among others. She was twice President of the Literary Translators’ Association
of Canada. She works as a librarian at the Toronto Public Library.|| || |
Kaplansky studied at Tufts University and Université de Paris III, receiving
an MA in French Language and Literature from McGill University and an MA in Translation
from the University of Ottawa. He has translated works by Annie Ernaux, Hélène
Rioux and Simon Brault. Originally from Saint John, New Brunswick, he currently
lives in Montreal.|
by Véro Boncompagni
||Manolis (Emmanuel Aligizakis) is a Greek-Canadian poet and author. He was recently appointed an honorary instructor and fellow of the International Arts Academy, and awarded a Master’s for the Arts in Literature.He served in the armed forces for two years and emigrated to Vancouver in 1973, where he worked as an iron worker, train labourer, taxi driver, and stock broker, and studied English Literature at Simon Fraser University. He has written three novels and numerous collections of poetry, which are steadily being released as published works. He now lives in White Rock, where he spends his time writing, gardening, traveling, and heading Libros Libertad, an unorthodox and independent publishing company which he founded in 2006 with the mission of publishing literary books. His translation George Seferis: Collected Poems was shortlisted for the Greek National Literary Awards, the highest literary recognition of Greece.|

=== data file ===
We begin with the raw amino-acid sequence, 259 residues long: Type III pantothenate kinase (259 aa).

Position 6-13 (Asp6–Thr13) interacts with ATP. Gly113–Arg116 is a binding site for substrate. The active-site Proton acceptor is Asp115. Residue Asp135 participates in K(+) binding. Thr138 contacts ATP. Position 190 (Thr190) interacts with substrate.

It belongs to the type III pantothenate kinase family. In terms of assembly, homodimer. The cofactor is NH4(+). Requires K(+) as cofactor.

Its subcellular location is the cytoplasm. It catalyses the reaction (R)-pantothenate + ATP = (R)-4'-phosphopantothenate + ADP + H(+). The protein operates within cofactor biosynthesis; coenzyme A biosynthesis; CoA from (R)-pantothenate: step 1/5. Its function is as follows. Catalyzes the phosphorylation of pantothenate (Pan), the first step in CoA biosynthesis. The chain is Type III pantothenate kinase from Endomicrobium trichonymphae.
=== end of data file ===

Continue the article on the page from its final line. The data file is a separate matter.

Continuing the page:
| ||A.F. Moritz’s The Sentinel was awarded the 2009 Griffin Poetry Prize, and his poetry has received the Guggenheim Fellowship, the Award in Literature of the American Academy of Arts and Letters, and other honours. He is the Goldring Professor of the Arts and Society at Victoria College, University of Toronto. He has co-translated several works with Theresa Moritz, including Ludwig Zeller’s Body of Insomnia (poetry) and Rio Loa: Station of Dreams (novel).|| || |